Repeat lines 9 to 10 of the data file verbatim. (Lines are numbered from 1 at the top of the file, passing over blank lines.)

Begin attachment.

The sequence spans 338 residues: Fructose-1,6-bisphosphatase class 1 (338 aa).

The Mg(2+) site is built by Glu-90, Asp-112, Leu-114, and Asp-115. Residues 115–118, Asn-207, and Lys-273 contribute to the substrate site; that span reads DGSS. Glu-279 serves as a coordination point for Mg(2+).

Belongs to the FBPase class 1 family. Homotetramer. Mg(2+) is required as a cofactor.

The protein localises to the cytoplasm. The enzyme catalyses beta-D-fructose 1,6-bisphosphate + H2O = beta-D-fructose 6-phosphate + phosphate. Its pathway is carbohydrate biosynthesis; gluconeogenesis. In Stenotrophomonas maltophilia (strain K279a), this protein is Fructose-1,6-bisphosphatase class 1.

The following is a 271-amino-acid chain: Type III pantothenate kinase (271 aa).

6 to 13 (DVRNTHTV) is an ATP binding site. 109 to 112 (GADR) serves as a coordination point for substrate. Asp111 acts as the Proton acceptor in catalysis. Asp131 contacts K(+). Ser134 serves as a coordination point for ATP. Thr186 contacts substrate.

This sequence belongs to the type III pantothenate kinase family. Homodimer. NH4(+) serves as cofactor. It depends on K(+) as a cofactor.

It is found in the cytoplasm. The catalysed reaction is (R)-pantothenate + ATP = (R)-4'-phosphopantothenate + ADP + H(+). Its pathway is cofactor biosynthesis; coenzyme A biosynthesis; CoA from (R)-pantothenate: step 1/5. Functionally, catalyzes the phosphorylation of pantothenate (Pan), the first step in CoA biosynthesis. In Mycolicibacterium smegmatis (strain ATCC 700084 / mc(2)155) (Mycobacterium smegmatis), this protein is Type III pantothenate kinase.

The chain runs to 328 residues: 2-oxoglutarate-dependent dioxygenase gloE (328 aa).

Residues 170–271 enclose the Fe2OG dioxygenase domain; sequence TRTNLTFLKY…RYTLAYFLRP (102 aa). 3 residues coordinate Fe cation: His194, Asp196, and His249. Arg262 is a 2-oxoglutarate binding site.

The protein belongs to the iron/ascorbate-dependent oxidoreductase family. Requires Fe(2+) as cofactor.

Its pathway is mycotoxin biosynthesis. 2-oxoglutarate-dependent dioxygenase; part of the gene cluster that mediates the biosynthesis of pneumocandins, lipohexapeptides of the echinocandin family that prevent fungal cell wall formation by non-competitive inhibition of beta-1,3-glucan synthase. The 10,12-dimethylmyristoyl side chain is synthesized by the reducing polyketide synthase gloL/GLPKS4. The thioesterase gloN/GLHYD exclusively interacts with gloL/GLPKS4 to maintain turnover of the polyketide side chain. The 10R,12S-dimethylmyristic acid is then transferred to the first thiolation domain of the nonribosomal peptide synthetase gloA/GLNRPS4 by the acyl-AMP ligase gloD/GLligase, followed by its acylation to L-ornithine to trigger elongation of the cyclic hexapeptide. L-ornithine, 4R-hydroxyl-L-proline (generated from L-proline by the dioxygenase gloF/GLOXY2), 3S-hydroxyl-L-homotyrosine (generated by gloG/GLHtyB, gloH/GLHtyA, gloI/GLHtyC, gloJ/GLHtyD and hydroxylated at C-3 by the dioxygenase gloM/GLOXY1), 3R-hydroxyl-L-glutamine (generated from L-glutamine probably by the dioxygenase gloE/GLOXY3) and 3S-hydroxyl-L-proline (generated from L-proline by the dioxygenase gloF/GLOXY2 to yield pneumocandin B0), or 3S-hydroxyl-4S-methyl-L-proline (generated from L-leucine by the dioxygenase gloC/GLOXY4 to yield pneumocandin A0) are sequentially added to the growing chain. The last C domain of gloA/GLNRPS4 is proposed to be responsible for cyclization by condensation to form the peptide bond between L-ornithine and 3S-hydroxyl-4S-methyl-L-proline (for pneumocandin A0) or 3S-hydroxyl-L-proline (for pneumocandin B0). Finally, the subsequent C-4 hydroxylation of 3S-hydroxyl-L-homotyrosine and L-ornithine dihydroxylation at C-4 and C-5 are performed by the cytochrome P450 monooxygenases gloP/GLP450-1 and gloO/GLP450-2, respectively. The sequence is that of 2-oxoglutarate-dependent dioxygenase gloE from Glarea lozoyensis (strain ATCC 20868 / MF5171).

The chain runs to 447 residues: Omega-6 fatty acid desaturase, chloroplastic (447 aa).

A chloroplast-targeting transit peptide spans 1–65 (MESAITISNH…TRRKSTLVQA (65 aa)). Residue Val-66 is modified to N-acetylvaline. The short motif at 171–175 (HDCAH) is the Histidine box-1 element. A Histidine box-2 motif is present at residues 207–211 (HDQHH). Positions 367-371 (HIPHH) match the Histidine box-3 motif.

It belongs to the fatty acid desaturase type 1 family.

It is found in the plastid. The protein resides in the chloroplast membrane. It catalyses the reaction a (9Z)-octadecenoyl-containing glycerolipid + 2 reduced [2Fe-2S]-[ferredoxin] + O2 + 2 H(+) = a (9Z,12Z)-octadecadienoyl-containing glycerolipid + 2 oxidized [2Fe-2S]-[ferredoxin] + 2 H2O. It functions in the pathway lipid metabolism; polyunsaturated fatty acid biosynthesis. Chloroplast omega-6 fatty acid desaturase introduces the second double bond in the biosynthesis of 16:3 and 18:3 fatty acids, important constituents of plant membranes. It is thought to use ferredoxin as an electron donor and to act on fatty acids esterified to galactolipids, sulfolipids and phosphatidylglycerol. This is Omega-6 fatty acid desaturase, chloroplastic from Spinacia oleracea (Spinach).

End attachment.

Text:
The chain runs to 328 residues: 2-oxoglutarate-dependent dioxygenase gloE (328 aa).

Residues 170–271 enclose the Fe2OG dioxygenase domain; sequence TRTNLTFLKY…RYTLAYFLRP (102 aa). 3 residues coordinate Fe cation: His194, Asp196, and His249. Arg262 is a 2-oxoglutarate binding site.